Subimago, the seventh full length release from Swedish duo Carptree certainly announces itself in a blaze of operatic glory, crashing keyboards, whirling organ, frantic drumming and dramatic choral work alternate with plaintive solo vocals. Both this opening track, Welcome and the name of the album itself which references a stage in the development of an insect, able to fly but not yet mature, hint at a freshness and youthful spirit. This might raise an eyebrow as Carl Westholm (keyboards, guitar, tambourine, composer & arrangements, producer & mixing) and Niclas Flinck (lead & backing vocals, composer, lyrics) are seasoned hands, backed up by their long term collaborators, the No Future Orchestra (NFO). But there is a clear design at hand, the previous outings Insekt (2007), Nymf (2010, see review) and Emerger (2017), representing earlier stages in the development of the mayfly. Now, the album artwork announces itself in a blaze of primary colours. This is music of the air, not the water, straining for the light and freedom.
Of course they are not yet completely free of the waterbound existence, to stretch the metaphor. Life remains hazardous, fragile and, for the mayfly ephemeral, and yet the life force is compelling. This is a rich seam of hope mixed with futility, tapped into gloriously in By Your Own Device, a less forbidding track than the opener, while World Without Mind displays a more playful mode, Flinck's vocals being given an original, jerky accompaniment, appropriate to his staccato delivery and the robotic vision of the lyric. The operatic stylings are stripped away for Instead Of Life a contemplative piece showcasing the plaintive, fragile vocal and tender piano. Celestial Sky is in many ways a centrepiece, picking up on the theme of light and shade, a crescendo of synth and doom laden choirs ushering in the main theme of flight before leaving the vocal exposed and vulnerable. Someone Else's Play is consciously dramatic, although there is playfulness too in its charting the fragility of a doomed relationship. Eye Of The Storm is another piece of contrasts, moments of contemplative calm which are merely respite from the crashing maelstrom and doom-metal vocals which threaten to break in. Finally Sum of All The Senses forms a fitting full-blown finale, a true ensemble piece which throws everything at the band's disposal into the mix and sums up the whole of the preceding work and perhaps looking forward to the next instalment, bigger than the sum of all the parts. Martial drumming takes us marching on....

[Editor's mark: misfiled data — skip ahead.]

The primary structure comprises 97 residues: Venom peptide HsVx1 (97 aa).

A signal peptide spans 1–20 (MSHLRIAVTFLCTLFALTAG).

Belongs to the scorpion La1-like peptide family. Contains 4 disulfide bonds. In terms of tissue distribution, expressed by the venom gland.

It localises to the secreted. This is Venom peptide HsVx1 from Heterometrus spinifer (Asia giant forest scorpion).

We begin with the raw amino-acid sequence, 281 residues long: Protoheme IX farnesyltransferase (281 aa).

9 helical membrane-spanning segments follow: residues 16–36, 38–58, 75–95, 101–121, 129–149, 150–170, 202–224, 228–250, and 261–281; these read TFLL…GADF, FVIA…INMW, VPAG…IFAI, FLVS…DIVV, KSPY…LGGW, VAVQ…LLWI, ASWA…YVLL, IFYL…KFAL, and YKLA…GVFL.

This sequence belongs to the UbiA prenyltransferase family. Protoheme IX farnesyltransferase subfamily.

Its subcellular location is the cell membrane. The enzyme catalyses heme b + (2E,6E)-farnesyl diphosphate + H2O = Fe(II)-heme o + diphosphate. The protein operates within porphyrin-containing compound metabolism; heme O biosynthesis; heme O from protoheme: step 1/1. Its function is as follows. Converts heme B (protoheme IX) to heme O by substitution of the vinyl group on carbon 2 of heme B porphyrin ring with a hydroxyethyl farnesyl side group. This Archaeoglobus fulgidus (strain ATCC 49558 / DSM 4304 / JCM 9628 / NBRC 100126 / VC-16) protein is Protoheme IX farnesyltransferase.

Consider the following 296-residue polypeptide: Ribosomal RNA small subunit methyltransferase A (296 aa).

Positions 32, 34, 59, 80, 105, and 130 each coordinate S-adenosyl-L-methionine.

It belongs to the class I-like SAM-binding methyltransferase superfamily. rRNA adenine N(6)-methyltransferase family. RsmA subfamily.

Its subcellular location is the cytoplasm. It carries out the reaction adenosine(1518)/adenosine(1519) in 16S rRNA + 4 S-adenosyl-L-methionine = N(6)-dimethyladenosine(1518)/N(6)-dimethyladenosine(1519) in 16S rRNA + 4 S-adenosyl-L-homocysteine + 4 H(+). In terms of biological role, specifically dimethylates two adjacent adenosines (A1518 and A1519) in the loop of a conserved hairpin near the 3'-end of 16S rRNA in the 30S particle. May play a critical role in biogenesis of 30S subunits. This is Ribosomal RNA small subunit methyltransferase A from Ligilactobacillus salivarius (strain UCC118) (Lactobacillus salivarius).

Carptree have certainly found an original seam and created a world and soundscape of their own. They pick their way through the contrasting themes in an engaging way, and with assurance. Challenging and totally individual, this is an album which repays several listens to uncover all of its charms both dark and light. This may not be the best introduction to prog rock, nor will it immediately appeal to anyone who wants to hear reruns of Pink Floyd and Genesis, but anyone who values challenging, thought-provoking and interesting modern music, with care put into the composition and delivery and a definite cerebral engagement, then this will intrigue and entertain you. The good news is that there are still stages left for this insekt to fly.
**** Andrew Cottrell
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